New Music Festival

Featured Composers


Amelia Kaplan is Associate Professor of Composition at Ball State University in Muncie, IN, where she teaches composition, theory, and directs the New Music Ensemble. She previously taught at Oberlin Conservatory, the University of Iowa, and Roosevelt University. She completed her A.B. at Princeton University, and her A.M. and Ph.D. at the University of Chicago as a Century Fellow, where her primary teachers were Shulamit Ran and Ralph Shapey. She worked with Azio Corghi at the Milan Conservatory on a Whiting Fellowship, and received a Diploma of Merit from the Accademia Musicale Chigiana while studying with Franco Donatoni, and a Diploma from the American Conservatory in Fontainebleau. Ms. Kaplan has had residencies at the MacDowell Colony, Ucross Foundation, Atlantic Center for the Arts, and the Virginia Center for the Creative Arts. Her work has been performed at numerous contemporary music festivals, including Mise-En, Thailand International New Music Festival, SCI, SICPP, Wellesley Composers Conference, Gaudeamus, Darmstadt, June in Buffalo, and others. In 2013 her work Insolence was a runner up in the Forecast Call for Scores. Recordings can be heard on Albany, NAVONA, Centaur, and soon on the ABLAZE labels.


Bruce Quaglia's music has been described as “profound” with “a sense of Webernian clarity,” that is “shot through with meaning” (Fanfare). As a composer who is also a committed scholar of the music of the 20th Century, his own music instinctively draws upon the vibrant traditions of American and European twelve-tone art music. Committed to craft, he believes that all music comes from other music, and that each composer's voice must then speak of what they have learned, and then of what they hear coming on the next horizon. His inspirations come also from beyond the purely musical, from his experiences as an avid reader, hiker, and traveler. His music has been performed internationally by acclaimed performers including Ashlee Mack and John McMurtery (piano and flute), Duo Gelland (violins), pianist Jason Hardink, clarinetists Matthew Nelson, Arianna Tieghi, flutist Carlton Vickers, and a recent chamber concerto written for members of the Utah Symphony Orchestra. His music appears on both the Centaur and Soundset labels. Quaglia currently teaches at the University of Minnesota, Twin Cities.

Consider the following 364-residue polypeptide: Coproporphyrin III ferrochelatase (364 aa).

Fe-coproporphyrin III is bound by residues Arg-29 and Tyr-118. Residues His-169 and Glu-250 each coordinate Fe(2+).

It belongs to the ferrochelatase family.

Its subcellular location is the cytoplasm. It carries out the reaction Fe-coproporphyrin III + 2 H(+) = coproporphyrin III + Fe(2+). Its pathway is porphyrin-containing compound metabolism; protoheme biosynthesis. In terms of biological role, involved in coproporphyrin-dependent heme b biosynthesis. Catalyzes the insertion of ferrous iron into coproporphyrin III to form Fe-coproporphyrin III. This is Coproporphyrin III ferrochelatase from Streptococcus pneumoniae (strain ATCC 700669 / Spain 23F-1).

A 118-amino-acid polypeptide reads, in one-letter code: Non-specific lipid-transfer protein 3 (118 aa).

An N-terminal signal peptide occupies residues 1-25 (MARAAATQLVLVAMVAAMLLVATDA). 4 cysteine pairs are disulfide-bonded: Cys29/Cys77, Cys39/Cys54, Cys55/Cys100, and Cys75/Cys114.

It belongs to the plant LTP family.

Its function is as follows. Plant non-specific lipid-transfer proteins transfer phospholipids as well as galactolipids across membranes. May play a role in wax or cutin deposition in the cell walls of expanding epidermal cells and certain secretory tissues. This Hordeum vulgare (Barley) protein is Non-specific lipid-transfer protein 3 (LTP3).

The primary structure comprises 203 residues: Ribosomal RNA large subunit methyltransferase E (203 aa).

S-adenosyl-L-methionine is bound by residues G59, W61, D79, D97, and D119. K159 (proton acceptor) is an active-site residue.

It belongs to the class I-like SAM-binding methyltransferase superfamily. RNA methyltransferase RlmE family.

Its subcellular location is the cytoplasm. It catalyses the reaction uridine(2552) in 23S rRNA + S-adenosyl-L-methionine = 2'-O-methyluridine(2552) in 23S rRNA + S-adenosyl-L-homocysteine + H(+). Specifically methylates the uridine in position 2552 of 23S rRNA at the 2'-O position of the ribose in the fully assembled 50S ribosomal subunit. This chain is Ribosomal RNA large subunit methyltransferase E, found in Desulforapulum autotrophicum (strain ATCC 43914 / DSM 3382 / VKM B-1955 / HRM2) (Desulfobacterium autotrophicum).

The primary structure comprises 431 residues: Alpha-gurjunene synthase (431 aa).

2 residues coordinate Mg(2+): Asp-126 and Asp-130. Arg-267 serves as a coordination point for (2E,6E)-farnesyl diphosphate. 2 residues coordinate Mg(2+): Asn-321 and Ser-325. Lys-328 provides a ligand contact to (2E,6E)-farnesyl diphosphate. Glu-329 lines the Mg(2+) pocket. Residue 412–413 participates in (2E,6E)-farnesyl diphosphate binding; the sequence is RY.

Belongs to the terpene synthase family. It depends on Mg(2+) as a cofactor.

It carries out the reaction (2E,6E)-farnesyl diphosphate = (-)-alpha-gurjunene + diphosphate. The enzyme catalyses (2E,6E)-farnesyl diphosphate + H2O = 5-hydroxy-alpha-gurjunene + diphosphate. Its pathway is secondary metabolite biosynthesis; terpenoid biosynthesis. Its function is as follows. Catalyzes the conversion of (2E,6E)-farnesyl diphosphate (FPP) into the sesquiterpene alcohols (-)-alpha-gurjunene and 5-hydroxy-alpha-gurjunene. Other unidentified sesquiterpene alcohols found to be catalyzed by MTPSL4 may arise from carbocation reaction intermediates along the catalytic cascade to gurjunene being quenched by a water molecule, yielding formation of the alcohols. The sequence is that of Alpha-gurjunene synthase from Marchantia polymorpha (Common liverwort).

Daniel Godsil's music, which has been described by the San Francisco Classical Voice as having an “intense dramatic narrative”, draws from such eclectic influences as rock and heavy metal, science-fiction, and Brutalist architecture. Winner of the 2017 Earplay Donald Aird Composition Competition (for his quartet Aeropittura), Godsil's music has been played by Ensemble Dal Niente, Talujon Percussion, the Lydian String Quartet, the Daedalus Quartet, the Empyrean Ensemble, the Metropolitan Orchestra of Saint Louis, the University Symphony Orchestra at California State University, Fullerton, the Knox-Galesburg Symphony, the Secret String Quartet, and the Nova Singers, among many others. Recent film scores include the PBS documentary Boxcar People, Man Ray's 1926 silent film Emak-Bakia and the feature film H.G. Welles' The First Men In The Moon. Godsil was a finalist in the 2018 Lake George Music Festival chamber composition competition, as well as the 2014 Red Note New Music Festival Composition Competition. His Quintet for Woodwinds won first prize in the 2004 Fisher Young Composer's Competition. His choral works are published by Alliance Music Publishing and NoteNova Publishing. Born and raised in central Illinois, Godsil (b.1982) is currently pursuing his PhD. in Composition and Theory at the University of California, Davis, studying with Mika Pelo, Laurie San Martin, and Sam Nichols. He holds an MFA in Music Composition from the Vermont College of Fine Arts, where he studied with John Fitz Rogers, John Mallia, and Jonathan Bailey Holland. He also holds a BM in Music Composition from Webster University. Godsil was selected to participate in the 2017 Summer Institute for Contemporary Performance Practice (SICPP) in Boston, where he had master classes with composers Nicholas Vines and Georg Friedrich Haas.